by Shalimar S. Wallis on 04/03/2013
More children could possibly be saved in accidents every year, if only hospital emergency rooms would provide parents with more detailed information about replacement of car seats in an accident. A new study finds that many hospital ERs around the country are simply not providing parents and caregivers enough information about car seat safety when these parents and their children visit the emergency room.
Every year, more than 130,000 children below the age of 13 suffer injuries in a car accident that are serious enough for them to be rushed to an emergency room. However, according to the research conducted by the University Of Michigan, hospital ERs do not seem to be doing enough to provide valuable resources to parents about car seat safety and other relevant matters.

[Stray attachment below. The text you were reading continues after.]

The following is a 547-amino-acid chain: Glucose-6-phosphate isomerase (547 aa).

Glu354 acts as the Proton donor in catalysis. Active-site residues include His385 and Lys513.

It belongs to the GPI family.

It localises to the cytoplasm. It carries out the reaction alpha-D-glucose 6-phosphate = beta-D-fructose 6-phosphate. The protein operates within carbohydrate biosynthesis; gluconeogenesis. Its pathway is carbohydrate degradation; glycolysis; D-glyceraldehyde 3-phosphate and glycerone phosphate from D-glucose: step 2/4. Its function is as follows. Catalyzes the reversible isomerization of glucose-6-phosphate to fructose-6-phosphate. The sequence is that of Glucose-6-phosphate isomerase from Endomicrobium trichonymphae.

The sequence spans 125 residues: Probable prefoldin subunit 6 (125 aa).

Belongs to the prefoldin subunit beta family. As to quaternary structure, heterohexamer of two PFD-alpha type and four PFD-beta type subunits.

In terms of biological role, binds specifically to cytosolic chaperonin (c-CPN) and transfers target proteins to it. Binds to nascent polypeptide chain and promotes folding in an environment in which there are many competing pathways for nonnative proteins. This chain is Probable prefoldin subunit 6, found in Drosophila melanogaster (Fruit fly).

The study found that children who were treated in Hospital ERs that have no specialized pediatricians on staff, are the least likely to receive any proper information about car seat safety information. Unfortunately, more than 85% of the children studied by the researchers were treated only in the hospital’s general emergency department.
This is in spite of the fact that there are very clear-cut guidelines by the National Highway Traffic Safety Administration about what should happen after a car with a car seat is involved in an accident. The federal agency very clearly advises that all car seats be replaced after the accident. The only exemptions are those accidents where there is no airbag deployment, no vehicle intrusion near the car seat, and no injuries resulting from the accident. Another exemption is if the car was in good enough condition to be driven away after the accident.
In all other types of accidents, the car seat must immediately be discarded and replaced with a new one. Unfortunately, the study indicates to San Antonio car accident lawyers that many parents are not driving away from ERs with that kind of vital information.blog comments powered by Disqus